Even so, Goldman Sachs outdid itself this year. No top firm has had a larger market-share spread over its nearest competitor since 1998. The New York-based bank advised on more than 35 percent of all deals this year by dollar volume, as of Dec. 15, surpassing second-place Morgan Stanley by about 10 percentage points, according to data compiled by Bloomberg. That’s the largest market share lead between the No. 1 and No. 2 financial adviser since Goldman Sachs trumped what’s now called JPMorgan Chase & Co. by 14 percentage points 16 years ago.

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Stock Price

Morgan Stanley: These 2 Banks Are Top M&A Candidates

A new Morgan Stanley report looks at the potential for an acceleration of merger and acquisition (M&A) activity among mid-cap banks in 2015. Analysts give several reasons why they believe a recent modest increase in M&A activity in the financial sector could pick up next year.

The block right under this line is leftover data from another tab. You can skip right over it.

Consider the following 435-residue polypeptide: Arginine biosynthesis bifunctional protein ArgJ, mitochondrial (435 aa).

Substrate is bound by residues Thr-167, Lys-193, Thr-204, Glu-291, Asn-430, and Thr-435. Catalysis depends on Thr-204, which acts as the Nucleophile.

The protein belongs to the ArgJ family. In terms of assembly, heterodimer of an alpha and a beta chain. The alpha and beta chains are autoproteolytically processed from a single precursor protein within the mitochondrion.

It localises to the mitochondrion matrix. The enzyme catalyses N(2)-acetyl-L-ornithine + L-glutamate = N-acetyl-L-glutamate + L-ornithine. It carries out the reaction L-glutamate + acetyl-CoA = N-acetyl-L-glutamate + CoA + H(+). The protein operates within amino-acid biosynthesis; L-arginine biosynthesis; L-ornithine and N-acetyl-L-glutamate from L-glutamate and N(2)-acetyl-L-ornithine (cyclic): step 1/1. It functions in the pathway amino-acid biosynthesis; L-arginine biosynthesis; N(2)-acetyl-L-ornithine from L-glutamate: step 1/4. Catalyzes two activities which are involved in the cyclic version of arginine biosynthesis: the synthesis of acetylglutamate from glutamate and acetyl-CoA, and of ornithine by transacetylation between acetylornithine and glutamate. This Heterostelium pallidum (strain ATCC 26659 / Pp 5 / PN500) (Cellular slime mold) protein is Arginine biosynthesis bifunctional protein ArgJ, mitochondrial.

Many banks have benefited from cost-cutting measures and reserve releases over the past few years, but analysts believe that the window to continue to benefit is closing.

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World Led by U.S. Poised for Fastest Growth Since 2010

According to Bloomberg,

The world economy is primed for its fastest expansion in four years, with the U.S. propelling the improvement in output.

Global growth will accelerate at least 3.4 percent in 2014 from less than 3 percent this year as the euro area recovers from recession and China and other emerging markets stabilize, according to economists at Goldman Sachs Group Inc., Deutsche Bank AG and Morgan Stanley. The U.K. will be a standout, while Japan risks damping the mood by suffering a mid-year slowdown after an April increase in sales taxes.

“So far it’s been a very bumpy, below-par and brittle expansion,” said Joachim Fels, co-chief global economist at Morgan Stanley in London. “Next year could bring a very important transition: a transition to a sounder, safer and more sustainable recovery.”